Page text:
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The natural history of antibody responses to Cryptosporidium parasites in men at high risk of HIV infection.

Abstract

A retrospective cohort study was conducted among 78 participants of the San Francisco Men's Health Study, using stored serological specimens from 8.5 years of follow-up. Cryptosporidium infection was defined as an antibody response to both the recombinant 27-kDa (r27) and native Triton-extracted 17-kDa (TX17) Cryptosporidium antigens.

Our study emphasizes that Cryptosporidium infections are common in this population. Although HIV status altered the risk of Cryptosporidium infection, further studies are needed to adequately examine the effect of CD4 cell count.

Cryptosporidium infections were detected more frequently by assessment of antibody responses than by routine clinical follow-up (195 [95% confidence interval {CI}, 154-241] vs. 11 [95% CI, 3-30] infections/1000 person-years, respectively). HIV-positive individuals (59%) were more likely than HIV-negative individuals (30%) to have had at least 1 serologically defined infection (P = .028). The estimated infection rate was 230 (95% CI, 175-293) infections/1000 person-years and 140 (95% CI, 86-210) infections/1000 person-years for HIV-positive and HIV-negative individuals, respectively. Median decay time to half-life ranged from 13.8 to 15.1 months.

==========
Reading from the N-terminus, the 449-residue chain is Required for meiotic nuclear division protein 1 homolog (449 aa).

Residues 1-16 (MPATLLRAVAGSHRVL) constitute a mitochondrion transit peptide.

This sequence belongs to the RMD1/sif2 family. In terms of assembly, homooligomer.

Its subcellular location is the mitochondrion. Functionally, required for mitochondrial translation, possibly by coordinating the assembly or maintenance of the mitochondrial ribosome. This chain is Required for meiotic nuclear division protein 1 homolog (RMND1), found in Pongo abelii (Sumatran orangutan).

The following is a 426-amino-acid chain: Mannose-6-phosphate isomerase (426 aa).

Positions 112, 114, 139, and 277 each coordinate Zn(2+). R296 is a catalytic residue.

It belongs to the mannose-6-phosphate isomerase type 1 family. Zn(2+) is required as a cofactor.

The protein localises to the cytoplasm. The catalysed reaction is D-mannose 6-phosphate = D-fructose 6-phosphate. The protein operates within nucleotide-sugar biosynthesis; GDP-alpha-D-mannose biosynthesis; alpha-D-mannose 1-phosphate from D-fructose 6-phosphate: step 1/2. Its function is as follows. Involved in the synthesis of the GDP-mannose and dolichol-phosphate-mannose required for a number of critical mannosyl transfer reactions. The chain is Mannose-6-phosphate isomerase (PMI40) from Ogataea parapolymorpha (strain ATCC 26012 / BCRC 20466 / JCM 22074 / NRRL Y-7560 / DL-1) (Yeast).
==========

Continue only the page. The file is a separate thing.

Although the clinical severity of cryptosporidiosis is altered by human immunodeficiency virus (HIV)-related immunosuppression, little is known about how risk for Cryptosporidium infection is altered by HIV.

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